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The NLP Procedure |

Almost all line-search algorithms use iterative extrapolation
techniques which can easily lead them to (feasible) points
where the objective function *f* is no longer defined
(For example, resulting in indefinite matrices for ML estimation)
or difficult to compute (For example, resulting in floating point
overflows). Therefore, PROC NLP provides options
restricting the step length or trust region radius
, especially during the first main iterations.

The inner product *g*^{T}*s* of the gradient *g* and the search
direction *s* is the slope of along the search direction *s*. The default starting value
in each line-search
algorithm ()during the main iteration *k* is computed in three steps:

- The first step uses either the difference
*df*=|*f*^{(k)}-*f*^{(k-1)}| of the function values during the last two consecutive iterations or the final stepsize value of the last iteration*k*-1 to compute a first value of .- Not using the DAMPSTEP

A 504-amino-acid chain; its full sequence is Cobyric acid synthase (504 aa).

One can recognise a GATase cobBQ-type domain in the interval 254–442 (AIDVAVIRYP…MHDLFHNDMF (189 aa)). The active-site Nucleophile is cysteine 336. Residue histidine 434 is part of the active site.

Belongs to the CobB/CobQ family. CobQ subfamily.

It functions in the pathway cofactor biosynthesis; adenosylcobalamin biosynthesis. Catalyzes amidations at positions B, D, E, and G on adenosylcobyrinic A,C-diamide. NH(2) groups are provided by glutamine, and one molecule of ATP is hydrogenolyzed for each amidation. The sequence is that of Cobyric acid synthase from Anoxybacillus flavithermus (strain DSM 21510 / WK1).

option:
- Using the DAMPSTEP[=
*r*] option:*r*times the final step length of the former iteration. The default value is*r*=2.

- Not using the DAMPSTEP
option:
- During the first five iterations, the second step
enables you to reduce to a
smaller starting value using
the INSTEP=
*r*option: - The third step can further reduce the step
length by
*u*is the maximum length of a step inside the feasible region.

The INSTEP=*r*
option lets you specify
a smaller or larger radius of the
trust region used in the first iteration of the trust-region, double
dogleg, and the Levenberg-Marquardt algorithm. The default
initial trust region radius is the length of the
scaled gradient (Mor 1978). This step corresponds to the
default radius factor of *r*=1. In most practical applications of
the TRUREG, DBLDOG, and LEVMAR algorithms, this choice is
successful. However, for
bad initial values and highly nonlinear objective functions
(such as the EXP function), the default start radius can result
in arithmetic overflows. If this happens, you may try decreasing
values of INSTEP=*r*, 0 < *r* < 1, until the iteration starts
successfully. A small factor *r* also affects the trust region
radius of the next steps because the radius is
changed in each iteration by a factor , depending
on the ratio expressing the goodness of quadratic function
approximation.
Reducing the radius corresponds to increasing the ridge
parameter , producing smaller steps directed more closely
toward the (negative) gradient direction.

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